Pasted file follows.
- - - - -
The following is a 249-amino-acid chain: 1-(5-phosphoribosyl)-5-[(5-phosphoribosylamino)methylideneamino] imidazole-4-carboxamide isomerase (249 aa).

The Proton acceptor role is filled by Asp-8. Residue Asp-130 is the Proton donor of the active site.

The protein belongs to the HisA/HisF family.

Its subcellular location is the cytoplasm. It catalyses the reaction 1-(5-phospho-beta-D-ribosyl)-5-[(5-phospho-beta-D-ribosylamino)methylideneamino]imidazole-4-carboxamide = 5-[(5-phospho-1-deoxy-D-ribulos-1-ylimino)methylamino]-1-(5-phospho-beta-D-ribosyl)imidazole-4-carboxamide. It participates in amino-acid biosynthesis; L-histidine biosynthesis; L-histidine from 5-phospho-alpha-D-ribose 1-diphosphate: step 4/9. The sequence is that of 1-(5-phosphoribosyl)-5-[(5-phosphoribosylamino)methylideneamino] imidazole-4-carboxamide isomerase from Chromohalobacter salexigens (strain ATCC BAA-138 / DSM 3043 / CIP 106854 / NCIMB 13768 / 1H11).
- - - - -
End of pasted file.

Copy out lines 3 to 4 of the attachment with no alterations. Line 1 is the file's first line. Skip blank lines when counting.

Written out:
The protein belongs to the HisA/HisF family.

Its subcellular location is the cytoplasm. It catalyses the reaction 1-(5-phospho-beta-D-ribosyl)-5-[(5-phospho-beta-D-ribosylamino)methylideneamino]imidazole-4-carboxamide = 5-[(5-phospho-1-deoxy-D-ribulos-1-ylimino)methylamino]-1-(5-phospho-beta-D-ribosyl)imidazole-4-carboxamide. It participates in amino-acid biosynthesis; L-histidine biosynthesis; L-histidine from 5-phospho-alpha-D-ribose 1-diphosphate: step 4/9. The sequence is that of 1-(5-phosphoribosyl)-5-[(5-phosphoribosylamino)methylideneamino] imidazole-4-carboxamide isomerase from Chromohalobacter salexigens (strain ATCC BAA-138 / DSM 3043 / CIP 106854 / NCIMB 13768 / 1H11).